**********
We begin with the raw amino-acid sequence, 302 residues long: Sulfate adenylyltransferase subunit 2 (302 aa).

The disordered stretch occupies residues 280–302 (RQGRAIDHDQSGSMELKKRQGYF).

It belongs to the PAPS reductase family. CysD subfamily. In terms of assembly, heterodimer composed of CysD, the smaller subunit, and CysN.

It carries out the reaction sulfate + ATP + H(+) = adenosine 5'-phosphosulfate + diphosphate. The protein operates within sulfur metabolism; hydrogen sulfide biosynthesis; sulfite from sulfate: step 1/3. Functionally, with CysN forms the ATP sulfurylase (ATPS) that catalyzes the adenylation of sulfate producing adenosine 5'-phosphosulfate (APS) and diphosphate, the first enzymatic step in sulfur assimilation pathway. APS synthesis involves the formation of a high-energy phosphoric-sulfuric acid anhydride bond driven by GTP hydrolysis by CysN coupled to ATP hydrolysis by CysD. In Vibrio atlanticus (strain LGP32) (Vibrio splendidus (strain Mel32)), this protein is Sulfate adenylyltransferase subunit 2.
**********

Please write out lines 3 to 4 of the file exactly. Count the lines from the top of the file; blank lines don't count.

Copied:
It belongs to the PAPS reductase family. CysD subfamily. In terms of assembly, heterodimer composed of CysD, the smaller subunit, and CysN.

It carries out the reaction sulfate + ATP + H(+) = adenosine 5'-phosphosulfate + diphosphate. The protein operates within sulfur metabolism; hydrogen sulfide biosynthesis; sulfite from sulfate: step 1/3. Functionally, with CysN forms the ATP sulfurylase (ATPS) that catalyzes the adenylation of sulfate producing adenosine 5'-phosphosulfate (APS) and diphosphate, the first enzymatic step in sulfur assimilation pathway. APS synthesis involves the formation of a high-energy phosphoric-sulfuric acid anhydride bond driven by GTP hydrolysis by CysN coupled to ATP hydrolysis by CysD. In Vibrio atlanticus (strain LGP32) (Vibrio splendidus (strain Mel32)), this protein is Sulfate adenylyltransferase subunit 2.